A Leeds-based Polish national is starting a 26-month prison sentence, having been convicted at the Old Bailey of six counts of possessing documents useful to a person committing or preparing an act of terrorism.
Photo – CTU
Describing Pawel Golaszewski (34) "Islamophobic and of an extreme right-wing nature," Judge Rebecca Poulet QC additionally ordered that he remain on licence thereafter for 12 months and notify the police of his residence for ten years.
Arrested by armed police in Leeds last February, whilst wearing his Nationwide Security Services uniform, Golaszewski pleaded, “How can I be a terrorist? I’m Polish!”
Police went on to uncover a stash of terrorist material, including detailed instructions on how to make weapons and various killing techniques. At his home they also found a knife in a sheath on the wall, two smoke grenades and a lock knife and a torch with a concealed knife. Investigators found he had explored obtaining a gun and voiced Islamophobic views, including being caught on camera in an anti-Muslim rant against London Mayor Sadiq Khan. "The defendant presented as a deeply bigoted individual, espousing far right causes and voicing racist, anti-Muslim and anti-immigration views," prosecutor Dan Pawson-Pounds said.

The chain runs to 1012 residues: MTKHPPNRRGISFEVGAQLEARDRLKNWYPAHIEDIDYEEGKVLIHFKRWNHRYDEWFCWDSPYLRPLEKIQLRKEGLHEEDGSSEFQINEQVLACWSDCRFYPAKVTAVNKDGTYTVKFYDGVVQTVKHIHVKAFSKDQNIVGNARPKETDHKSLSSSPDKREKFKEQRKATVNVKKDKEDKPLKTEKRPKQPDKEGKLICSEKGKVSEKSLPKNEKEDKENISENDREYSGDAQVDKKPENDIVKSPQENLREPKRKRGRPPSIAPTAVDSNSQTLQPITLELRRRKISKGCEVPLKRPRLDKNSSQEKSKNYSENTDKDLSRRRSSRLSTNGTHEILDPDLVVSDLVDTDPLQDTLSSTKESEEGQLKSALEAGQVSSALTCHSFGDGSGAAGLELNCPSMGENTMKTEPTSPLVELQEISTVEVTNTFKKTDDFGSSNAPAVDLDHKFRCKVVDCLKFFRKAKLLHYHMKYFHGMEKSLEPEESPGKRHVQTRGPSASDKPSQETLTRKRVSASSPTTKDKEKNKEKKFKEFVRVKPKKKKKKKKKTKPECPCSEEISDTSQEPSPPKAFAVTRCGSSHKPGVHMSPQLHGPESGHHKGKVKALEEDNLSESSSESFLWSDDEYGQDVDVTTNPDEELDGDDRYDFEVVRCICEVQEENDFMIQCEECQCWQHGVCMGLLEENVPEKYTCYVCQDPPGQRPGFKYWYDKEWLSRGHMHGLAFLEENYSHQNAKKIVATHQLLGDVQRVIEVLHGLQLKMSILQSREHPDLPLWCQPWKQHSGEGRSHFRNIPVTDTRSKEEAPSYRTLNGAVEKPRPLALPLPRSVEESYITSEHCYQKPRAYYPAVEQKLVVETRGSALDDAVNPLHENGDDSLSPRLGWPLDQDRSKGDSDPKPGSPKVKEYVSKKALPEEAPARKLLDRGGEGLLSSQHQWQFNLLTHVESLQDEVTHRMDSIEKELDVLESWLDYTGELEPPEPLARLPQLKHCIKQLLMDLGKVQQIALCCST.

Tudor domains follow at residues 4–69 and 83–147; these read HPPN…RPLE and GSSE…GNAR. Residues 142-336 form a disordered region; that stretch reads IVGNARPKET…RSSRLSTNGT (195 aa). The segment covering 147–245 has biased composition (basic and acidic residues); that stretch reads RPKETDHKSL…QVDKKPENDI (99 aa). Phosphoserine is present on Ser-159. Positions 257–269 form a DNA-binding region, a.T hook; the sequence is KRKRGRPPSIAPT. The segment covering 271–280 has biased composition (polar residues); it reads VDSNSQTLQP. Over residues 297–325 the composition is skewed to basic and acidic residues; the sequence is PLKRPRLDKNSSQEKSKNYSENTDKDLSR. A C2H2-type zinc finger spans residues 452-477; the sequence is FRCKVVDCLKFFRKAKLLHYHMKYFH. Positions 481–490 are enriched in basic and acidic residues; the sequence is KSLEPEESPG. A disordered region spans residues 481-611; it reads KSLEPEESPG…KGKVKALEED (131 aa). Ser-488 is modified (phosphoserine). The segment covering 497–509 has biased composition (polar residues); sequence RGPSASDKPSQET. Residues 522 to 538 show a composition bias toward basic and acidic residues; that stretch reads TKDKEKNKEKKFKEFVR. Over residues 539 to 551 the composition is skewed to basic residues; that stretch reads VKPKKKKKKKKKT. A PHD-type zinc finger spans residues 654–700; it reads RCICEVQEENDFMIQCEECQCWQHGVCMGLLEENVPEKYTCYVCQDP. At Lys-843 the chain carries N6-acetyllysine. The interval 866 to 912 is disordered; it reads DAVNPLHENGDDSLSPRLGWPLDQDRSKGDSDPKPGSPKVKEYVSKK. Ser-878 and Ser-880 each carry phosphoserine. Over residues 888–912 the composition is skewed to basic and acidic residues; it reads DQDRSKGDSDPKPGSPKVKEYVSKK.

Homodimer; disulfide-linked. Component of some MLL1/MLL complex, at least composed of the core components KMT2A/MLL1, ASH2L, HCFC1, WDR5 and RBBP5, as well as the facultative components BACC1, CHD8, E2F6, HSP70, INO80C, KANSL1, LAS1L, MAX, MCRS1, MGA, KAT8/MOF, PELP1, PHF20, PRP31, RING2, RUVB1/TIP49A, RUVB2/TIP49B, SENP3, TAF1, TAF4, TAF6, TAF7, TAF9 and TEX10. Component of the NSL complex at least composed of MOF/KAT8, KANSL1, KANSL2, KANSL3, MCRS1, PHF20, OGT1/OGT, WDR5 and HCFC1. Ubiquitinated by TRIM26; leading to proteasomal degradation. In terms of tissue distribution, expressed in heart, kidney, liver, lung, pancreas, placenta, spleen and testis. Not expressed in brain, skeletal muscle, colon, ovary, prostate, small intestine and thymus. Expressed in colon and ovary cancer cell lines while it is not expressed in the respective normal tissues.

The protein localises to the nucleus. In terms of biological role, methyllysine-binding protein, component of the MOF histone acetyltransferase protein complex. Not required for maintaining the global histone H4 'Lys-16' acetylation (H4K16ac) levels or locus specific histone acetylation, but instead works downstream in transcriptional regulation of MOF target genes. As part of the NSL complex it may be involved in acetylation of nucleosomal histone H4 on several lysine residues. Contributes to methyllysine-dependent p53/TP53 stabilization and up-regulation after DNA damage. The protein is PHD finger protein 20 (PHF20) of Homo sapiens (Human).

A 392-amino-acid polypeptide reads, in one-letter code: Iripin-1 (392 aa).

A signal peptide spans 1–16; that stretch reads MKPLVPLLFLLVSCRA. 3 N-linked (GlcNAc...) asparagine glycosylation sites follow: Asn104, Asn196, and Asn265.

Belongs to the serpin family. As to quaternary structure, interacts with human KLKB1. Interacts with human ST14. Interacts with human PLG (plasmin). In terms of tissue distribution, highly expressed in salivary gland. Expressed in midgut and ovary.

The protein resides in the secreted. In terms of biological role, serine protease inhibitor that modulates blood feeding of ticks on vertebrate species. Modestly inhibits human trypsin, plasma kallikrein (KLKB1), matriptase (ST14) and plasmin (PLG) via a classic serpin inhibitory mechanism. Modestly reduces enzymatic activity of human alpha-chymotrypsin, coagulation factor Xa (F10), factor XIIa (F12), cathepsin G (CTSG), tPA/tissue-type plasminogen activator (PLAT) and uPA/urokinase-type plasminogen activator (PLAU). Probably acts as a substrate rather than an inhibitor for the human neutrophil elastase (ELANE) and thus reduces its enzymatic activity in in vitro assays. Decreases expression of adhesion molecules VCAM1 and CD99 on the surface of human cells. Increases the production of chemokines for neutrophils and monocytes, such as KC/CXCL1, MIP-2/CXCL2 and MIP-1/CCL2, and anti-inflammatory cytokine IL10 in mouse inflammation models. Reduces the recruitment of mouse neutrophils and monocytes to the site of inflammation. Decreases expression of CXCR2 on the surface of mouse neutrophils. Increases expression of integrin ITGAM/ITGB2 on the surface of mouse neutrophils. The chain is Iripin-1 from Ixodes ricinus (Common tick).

Golaszewski claimed he obtained the documents as research for work as a security guard and private investigator.
Dick Smith QPM, the Immediate Past President of the Association of British Investigators, was called as an expert witness; informing the jury that neither knowledge of bomb and weapon-making, nor guidance in 21 ways to silently assassinate someone were prerequisites to becoming a private investigator in the UK. He was asked to expand on the lack of regulation and the consequent and increasing incidence of rogue investigators in the industry.
It emerged that in addition to his regular work as a security guard, Golaszewski, who required the services of an interpreter throughout the case, had set up a private investigation business around 2017, but the sum total of all his assignments had been only £700.
Following the case, Dick Smith said, “This case demonstrates perfectly that literally anyone can set up a private investigation business, having no training, qualification, experience nor responsibility. The government must ultimately fulfil its promise to regulate the industry; something the ABI has been advocating for decades.”